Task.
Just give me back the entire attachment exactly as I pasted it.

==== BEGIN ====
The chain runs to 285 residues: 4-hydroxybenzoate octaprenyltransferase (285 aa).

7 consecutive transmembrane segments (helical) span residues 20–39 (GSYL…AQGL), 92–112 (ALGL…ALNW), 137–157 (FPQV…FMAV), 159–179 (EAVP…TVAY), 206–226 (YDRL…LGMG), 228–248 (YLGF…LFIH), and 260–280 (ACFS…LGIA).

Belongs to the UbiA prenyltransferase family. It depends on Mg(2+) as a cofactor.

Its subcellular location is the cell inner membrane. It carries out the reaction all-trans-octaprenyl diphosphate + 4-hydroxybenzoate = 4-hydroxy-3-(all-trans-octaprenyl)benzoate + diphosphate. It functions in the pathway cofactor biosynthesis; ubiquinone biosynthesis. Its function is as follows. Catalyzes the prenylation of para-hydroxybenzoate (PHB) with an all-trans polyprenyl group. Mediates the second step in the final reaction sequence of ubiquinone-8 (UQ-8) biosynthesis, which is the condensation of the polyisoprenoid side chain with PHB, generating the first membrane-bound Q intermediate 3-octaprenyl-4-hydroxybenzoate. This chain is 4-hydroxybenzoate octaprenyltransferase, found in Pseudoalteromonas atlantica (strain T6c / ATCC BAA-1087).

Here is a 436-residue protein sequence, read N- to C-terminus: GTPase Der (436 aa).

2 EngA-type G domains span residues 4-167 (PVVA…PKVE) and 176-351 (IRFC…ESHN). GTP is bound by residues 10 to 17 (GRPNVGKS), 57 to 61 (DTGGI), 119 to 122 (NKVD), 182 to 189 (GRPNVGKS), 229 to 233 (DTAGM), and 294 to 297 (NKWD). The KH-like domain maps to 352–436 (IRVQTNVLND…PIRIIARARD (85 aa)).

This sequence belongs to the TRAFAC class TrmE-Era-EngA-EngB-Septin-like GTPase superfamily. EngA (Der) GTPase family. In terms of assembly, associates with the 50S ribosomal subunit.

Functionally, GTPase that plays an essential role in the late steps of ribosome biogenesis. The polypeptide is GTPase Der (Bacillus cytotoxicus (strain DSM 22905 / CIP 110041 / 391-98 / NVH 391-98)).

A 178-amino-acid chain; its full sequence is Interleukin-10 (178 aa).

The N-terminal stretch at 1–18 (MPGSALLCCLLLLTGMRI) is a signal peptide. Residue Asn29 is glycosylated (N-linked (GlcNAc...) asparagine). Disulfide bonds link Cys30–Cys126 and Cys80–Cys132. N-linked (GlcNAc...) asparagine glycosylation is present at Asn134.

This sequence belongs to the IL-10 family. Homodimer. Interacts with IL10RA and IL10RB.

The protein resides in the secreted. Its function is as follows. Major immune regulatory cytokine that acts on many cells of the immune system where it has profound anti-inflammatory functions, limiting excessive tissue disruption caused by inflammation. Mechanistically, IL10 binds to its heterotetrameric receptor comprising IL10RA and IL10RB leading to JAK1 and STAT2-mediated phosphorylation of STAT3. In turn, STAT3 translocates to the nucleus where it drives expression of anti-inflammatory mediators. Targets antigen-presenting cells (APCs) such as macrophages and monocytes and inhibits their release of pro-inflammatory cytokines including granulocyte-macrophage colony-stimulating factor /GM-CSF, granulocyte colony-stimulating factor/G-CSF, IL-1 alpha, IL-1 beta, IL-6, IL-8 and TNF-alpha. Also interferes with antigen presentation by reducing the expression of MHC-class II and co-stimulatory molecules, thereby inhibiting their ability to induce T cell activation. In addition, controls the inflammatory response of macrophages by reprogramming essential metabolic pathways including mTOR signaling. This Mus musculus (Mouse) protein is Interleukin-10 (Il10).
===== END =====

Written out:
The chain runs to 285 residues: 4-hydroxybenzoate octaprenyltransferase (285 aa).

7 consecutive transmembrane segments (helical) span residues 20–39 (GSYL…AQGL), 92–112 (ALGL…ALNW), 137–157 (FPQV…FMAV), 159–179 (EAVP…TVAY), 206–226 (YDRL…LGMG), 228–248 (YLGF…LFIH), and 260–280 (ACFS…LGIA).

Belongs to the UbiA prenyltransferase family. It depends on Mg(2+) as a cofactor.

Its subcellular location is the cell inner membrane. It carries out the reaction all-trans-octaprenyl diphosphate + 4-hydroxybenzoate = 4-hydroxy-3-(all-trans-octaprenyl)benzoate + diphosphate. It functions in the pathway cofactor biosynthesis; ubiquinone biosynthesis. Its function is as follows. Catalyzes the prenylation of para-hydroxybenzoate (PHB) with an all-trans polyprenyl group. Mediates the second step in the final reaction sequence of ubiquinone-8 (UQ-8) biosynthesis, which is the condensation of the polyisoprenoid side chain with PHB, generating the first membrane-bound Q intermediate 3-octaprenyl-4-hydroxybenzoate. This chain is 4-hydroxybenzoate octaprenyltransferase, found in Pseudoalteromonas atlantica (strain T6c / ATCC BAA-1087).

Here is a 436-residue protein sequence, read N- to C-terminus: GTPase Der (436 aa).

2 EngA-type G domains span residues 4-167 (PVVA…PKVE) and 176-351 (IRFC…ESHN). GTP is bound by residues 10 to 17 (GRPNVGKS), 57 to 61 (DTGGI), 119 to 122 (NKVD), 182 to 189 (GRPNVGKS), 229 to 233 (DTAGM), and 294 to 297 (NKWD). The KH-like domain maps to 352–436 (IRVQTNVLND…PIRIIARARD (85 aa)).

This sequence belongs to the TRAFAC class TrmE-Era-EngA-EngB-Septin-like GTPase superfamily. EngA (Der) GTPase family. In terms of assembly, associates with the 50S ribosomal subunit.

Functionally, GTPase that plays an essential role in the late steps of ribosome biogenesis. The polypeptide is GTPase Der (Bacillus cytotoxicus (strain DSM 22905 / CIP 110041 / 391-98 / NVH 391-98)).

A 178-amino-acid chain; its full sequence is Interleukin-10 (178 aa).

The N-terminal stretch at 1–18 (MPGSALLCCLLLLTGMRI) is a signal peptide. Residue Asn29 is glycosylated (N-linked (GlcNAc...) asparagine). Disulfide bonds link Cys30–Cys126 and Cys80–Cys132. N-linked (GlcNAc...) asparagine glycosylation is present at Asn134.

This sequence belongs to the IL-10 family. Homodimer. Interacts with IL10RA and IL10RB.

The protein resides in the secreted. Its function is as follows. Major immune regulatory cytokine that acts on many cells of the immune system where it has profound anti-inflammatory functions, limiting excessive tissue disruption caused by inflammation. Mechanistically, IL10 binds to its heterotetrameric receptor comprising IL10RA and IL10RB leading to JAK1 and STAT2-mediated phosphorylation of STAT3. In turn, STAT3 translocates to the nucleus where it drives expression of anti-inflammatory mediators. Targets antigen-presenting cells (APCs) such as macrophages and monocytes and inhibits their release of pro-inflammatory cytokines including granulocyte-macrophage colony-stimulating factor /GM-CSF, granulocyte colony-stimulating factor/G-CSF, IL-1 alpha, IL-1 beta, IL-6, IL-8 and TNF-alpha. Also interferes with antigen presentation by reducing the expression of MHC-class II and co-stimulatory molecules, thereby inhibiting their ability to induce T cell activation. In addition, controls the inflammatory response of macrophages by reprogramming essential metabolic pathways including mTOR signaling. This Mus musculus (Mouse) protein is Interleukin-10 (Il10).